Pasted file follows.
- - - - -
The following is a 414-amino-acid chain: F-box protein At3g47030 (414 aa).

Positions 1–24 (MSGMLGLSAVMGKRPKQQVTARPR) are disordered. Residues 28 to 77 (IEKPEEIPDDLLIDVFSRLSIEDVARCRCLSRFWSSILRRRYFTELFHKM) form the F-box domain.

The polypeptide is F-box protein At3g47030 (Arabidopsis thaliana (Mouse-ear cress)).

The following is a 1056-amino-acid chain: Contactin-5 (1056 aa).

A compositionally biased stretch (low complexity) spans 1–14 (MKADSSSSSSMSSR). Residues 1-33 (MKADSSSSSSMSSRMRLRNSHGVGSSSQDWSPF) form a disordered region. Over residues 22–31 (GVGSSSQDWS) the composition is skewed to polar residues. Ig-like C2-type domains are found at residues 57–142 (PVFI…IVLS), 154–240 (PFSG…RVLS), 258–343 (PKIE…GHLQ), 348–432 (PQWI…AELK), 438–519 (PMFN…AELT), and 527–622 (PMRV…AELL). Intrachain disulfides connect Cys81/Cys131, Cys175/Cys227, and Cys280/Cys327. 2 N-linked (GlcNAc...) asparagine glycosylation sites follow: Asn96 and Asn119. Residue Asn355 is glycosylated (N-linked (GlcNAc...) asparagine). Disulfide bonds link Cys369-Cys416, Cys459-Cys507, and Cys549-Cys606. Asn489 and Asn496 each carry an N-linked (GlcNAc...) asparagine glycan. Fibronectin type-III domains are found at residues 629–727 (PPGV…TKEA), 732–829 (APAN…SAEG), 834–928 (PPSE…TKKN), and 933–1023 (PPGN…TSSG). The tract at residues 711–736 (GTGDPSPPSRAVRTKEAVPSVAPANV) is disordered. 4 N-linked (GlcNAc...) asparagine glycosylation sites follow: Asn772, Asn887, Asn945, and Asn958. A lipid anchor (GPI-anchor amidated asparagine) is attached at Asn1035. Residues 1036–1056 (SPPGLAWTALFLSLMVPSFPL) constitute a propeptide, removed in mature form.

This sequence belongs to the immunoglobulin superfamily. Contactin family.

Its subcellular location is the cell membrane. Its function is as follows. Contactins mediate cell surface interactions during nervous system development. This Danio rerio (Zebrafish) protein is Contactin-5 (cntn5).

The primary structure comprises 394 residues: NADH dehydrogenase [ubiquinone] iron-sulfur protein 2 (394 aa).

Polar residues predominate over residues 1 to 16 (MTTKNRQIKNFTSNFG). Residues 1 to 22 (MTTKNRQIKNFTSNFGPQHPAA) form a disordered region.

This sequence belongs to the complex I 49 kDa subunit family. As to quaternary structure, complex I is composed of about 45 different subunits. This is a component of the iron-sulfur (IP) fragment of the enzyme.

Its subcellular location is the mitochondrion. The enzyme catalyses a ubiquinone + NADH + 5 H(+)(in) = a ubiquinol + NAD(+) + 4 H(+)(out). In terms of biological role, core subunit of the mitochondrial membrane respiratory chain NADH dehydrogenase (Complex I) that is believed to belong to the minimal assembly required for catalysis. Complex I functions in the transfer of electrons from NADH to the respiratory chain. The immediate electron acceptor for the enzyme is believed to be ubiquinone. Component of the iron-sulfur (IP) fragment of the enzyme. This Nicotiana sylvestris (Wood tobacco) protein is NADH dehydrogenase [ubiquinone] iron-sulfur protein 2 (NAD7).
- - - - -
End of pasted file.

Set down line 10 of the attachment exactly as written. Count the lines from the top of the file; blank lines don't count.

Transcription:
This sequence belongs to the complex I 49 kDa subunit family. As to quaternary structure, complex I is composed of about 45 different subunits. This is a component of the iron-sulfur (IP) fragment of the enzyme.